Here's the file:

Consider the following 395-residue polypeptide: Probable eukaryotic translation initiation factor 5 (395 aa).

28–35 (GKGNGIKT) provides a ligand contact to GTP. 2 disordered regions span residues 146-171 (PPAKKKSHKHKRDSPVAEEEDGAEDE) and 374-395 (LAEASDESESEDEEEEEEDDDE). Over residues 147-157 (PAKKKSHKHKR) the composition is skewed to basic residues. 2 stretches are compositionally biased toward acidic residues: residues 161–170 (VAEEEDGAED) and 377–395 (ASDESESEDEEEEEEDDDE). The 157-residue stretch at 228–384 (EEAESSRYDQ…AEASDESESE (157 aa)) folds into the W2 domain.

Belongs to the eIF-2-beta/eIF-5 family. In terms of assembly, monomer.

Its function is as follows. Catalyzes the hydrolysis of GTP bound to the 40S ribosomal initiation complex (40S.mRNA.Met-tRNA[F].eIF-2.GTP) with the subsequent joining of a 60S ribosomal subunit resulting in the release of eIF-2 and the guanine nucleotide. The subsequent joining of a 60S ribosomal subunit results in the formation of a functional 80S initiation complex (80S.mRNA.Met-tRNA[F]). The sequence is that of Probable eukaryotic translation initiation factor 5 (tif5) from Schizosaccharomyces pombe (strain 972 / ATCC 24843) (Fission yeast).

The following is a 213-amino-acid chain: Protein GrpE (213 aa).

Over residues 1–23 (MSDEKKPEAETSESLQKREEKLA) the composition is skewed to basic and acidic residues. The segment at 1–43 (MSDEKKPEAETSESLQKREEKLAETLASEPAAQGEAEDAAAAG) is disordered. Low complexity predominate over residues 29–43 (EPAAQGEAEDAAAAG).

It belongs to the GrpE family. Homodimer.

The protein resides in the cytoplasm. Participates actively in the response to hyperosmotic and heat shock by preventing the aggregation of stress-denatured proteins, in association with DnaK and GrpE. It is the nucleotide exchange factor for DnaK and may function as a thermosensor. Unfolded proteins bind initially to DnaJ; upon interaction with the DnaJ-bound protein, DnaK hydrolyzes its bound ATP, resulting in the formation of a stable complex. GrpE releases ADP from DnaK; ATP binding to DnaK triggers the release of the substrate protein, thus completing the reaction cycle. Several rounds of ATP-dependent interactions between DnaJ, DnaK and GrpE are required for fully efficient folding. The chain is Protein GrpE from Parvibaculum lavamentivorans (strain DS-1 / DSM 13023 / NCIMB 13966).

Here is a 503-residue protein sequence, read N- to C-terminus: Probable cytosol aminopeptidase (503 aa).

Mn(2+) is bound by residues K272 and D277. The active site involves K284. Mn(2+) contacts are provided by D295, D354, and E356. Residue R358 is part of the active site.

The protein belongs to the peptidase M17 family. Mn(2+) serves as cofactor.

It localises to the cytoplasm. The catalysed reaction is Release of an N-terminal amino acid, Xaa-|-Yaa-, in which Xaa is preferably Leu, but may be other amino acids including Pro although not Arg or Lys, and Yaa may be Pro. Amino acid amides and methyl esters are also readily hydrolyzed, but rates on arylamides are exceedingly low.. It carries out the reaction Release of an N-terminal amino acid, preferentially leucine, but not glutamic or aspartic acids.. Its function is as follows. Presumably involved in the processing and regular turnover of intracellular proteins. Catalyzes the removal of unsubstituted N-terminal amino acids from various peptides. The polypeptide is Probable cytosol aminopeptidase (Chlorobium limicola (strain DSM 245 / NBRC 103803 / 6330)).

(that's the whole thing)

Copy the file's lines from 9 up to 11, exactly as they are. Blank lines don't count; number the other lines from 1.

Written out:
Here is a 503-residue protein sequence, read N- to C-terminus: Probable cytosol aminopeptidase (503 aa).

Mn(2+) is bound by residues K272 and D277. The active site involves K284. Mn(2+) contacts are provided by D295, D354, and E356. Residue R358 is part of the active site.

The protein belongs to the peptidase M17 family. Mn(2+) serves as cofactor.